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Album Review: Devon McGarry, 'The Time'

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Devon McGarry, The Time
  • Devon McGarry, The Time

(Self-released, CD, digital download)

In the spring of 2017, Burlington singer-songwriter Devon McGarry released his debut studio EP, Echo Chamber. Straightforward and undemanding of listeners, the agreeable five tunes recalled mainstream '90s alt-rock — and didn't do much to distinguish themselves beyond that. The EP offered simple, uncontroversial, rather unimaginative rock, the kind that satisfies nuclear families sprawled out on picnic blankets at free farmers market concerts.

That's not a bad thing, exactly. The point of making music is self-expression; its ultimate goal, to entertain. I can't imagine a world in which McGarry's music wouldn't find an audience.

His first full-length LP, The Time, sustains the good vibes he transmitted on Echo Chamber. In fact, all five of the EP's jams are in the mix here — though they're rearranged and cohesively spread out among seven new tunes. You'd never know which was which, because McGarry's sound hasn't advanced in the year and a half that passed between releases. It all sounds vaguely similar, with bright and breezy guitar work, basic bar-band beats, and lyrics stocked with staid truisms.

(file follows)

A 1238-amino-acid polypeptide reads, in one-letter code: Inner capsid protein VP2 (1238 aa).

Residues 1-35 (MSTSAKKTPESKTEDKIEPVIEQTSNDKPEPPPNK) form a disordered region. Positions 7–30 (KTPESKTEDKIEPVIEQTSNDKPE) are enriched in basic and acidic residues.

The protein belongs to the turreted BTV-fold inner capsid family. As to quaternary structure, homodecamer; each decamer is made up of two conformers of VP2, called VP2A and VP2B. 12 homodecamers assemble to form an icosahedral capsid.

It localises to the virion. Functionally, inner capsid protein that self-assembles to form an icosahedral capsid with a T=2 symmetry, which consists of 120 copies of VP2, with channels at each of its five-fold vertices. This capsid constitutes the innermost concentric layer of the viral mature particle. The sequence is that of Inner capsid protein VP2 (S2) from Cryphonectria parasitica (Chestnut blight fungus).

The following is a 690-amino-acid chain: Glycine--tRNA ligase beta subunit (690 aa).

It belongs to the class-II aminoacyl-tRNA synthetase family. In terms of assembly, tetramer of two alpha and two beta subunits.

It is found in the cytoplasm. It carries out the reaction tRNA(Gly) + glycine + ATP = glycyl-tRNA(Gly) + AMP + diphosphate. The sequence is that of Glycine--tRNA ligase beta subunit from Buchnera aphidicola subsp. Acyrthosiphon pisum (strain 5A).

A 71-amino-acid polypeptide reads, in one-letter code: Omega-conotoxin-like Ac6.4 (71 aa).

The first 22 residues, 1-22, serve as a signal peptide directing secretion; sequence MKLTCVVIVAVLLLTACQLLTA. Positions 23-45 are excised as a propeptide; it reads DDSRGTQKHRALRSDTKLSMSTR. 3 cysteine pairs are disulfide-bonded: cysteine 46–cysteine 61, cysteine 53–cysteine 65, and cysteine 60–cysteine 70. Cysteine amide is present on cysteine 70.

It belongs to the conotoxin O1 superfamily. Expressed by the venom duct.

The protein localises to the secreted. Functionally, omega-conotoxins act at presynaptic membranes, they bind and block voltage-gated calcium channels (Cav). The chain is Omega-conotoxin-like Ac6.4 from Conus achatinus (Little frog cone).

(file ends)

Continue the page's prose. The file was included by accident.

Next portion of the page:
McGarry is at his most compelling when he tiptoes into gloom. "Monster" is bluesy and uneasy in its darkened minor key. Searing cymbals accentuate the ictus of guitars converging for emphasis as he ominously sings, "I'm just a monster."

The first of many '90s bands that come to mind during the brusquely strummed chords of opener "Season of Change" is Dave Matthews Band, specifically their monolithic single "Stay (Wasting Time)." While DMB's tune explodes into funked-up, horn-tastic bliss, "Season of Change" stays subdued and penned in. And that seems to be McGarry's greatest shortcoming throughout. The dude knows well how to construct a song but doesn't make it memorable or differentiate it significantly from his influences — or even his own other material.

The album's title track feels similarly nostalgic and, unfortunately, neutered. McGarry's vocal melody takes an impassioned journey, but the song's uninspiring chord progression doesn't do much to stimulate.

"Clean the World" is the album's most eyebrow-raising track. Again, the interplay between lead and rhythm guitars is clean and solid, but the song has some questionable lyrics. McGarry sings, "I traded in my girlfriend / For this acoustic guitar / Take a look at my band now / Oh we're gonna go far." It's important to remember the importance of poetic license when writing lyrics. But regarding a partner as something that can be "traded" like a baseball card is just kind of tasteless, especially in 2018. And the bravado of "we're gonna go far" is transparent overcompensation. Or maybe he just needed a rhyme.

McGarry's good-time rock could launch him to the level of someone like Chad Hollister, another Vermont-based glad-rocker. If it does, more power to him. On a shared bill, I bet they'd crush it together.

The Time is available at devonmcgarry.bandcamp.com. McGarry and his band perform on Saturday, September 15, at SideBar in Burlington.

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